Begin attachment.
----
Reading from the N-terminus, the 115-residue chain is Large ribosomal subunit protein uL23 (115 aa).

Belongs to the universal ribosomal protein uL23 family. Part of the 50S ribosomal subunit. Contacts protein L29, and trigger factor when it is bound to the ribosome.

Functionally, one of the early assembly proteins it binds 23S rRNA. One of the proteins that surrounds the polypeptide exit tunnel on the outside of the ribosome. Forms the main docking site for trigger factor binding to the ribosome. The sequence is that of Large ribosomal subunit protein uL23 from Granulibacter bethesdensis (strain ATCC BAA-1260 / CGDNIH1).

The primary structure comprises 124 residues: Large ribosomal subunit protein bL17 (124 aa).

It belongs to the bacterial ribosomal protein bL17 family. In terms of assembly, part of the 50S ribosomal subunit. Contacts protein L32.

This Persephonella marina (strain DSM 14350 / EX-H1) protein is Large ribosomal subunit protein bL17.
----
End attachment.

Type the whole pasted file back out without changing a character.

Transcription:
Reading from the N-terminus, the 115-residue chain is Large ribosomal subunit protein uL23 (115 aa).

Belongs to the universal ribosomal protein uL23 family. Part of the 50S ribosomal subunit. Contacts protein L29, and trigger factor when it is bound to the ribosome.

Functionally, one of the early assembly proteins it binds 23S rRNA. One of the proteins that surrounds the polypeptide exit tunnel on the outside of the ribosome. Forms the main docking site for trigger factor binding to the ribosome. The sequence is that of Large ribosomal subunit protein uL23 from Granulibacter bethesdensis (strain ATCC BAA-1260 / CGDNIH1).

The primary structure comprises 124 residues: Large ribosomal subunit protein bL17 (124 aa).

It belongs to the bacterial ribosomal protein bL17 family. In terms of assembly, part of the 50S ribosomal subunit. Contacts protein L32.

This Persephonella marina (strain DSM 14350 / EX-H1) protein is Large ribosomal subunit protein bL17.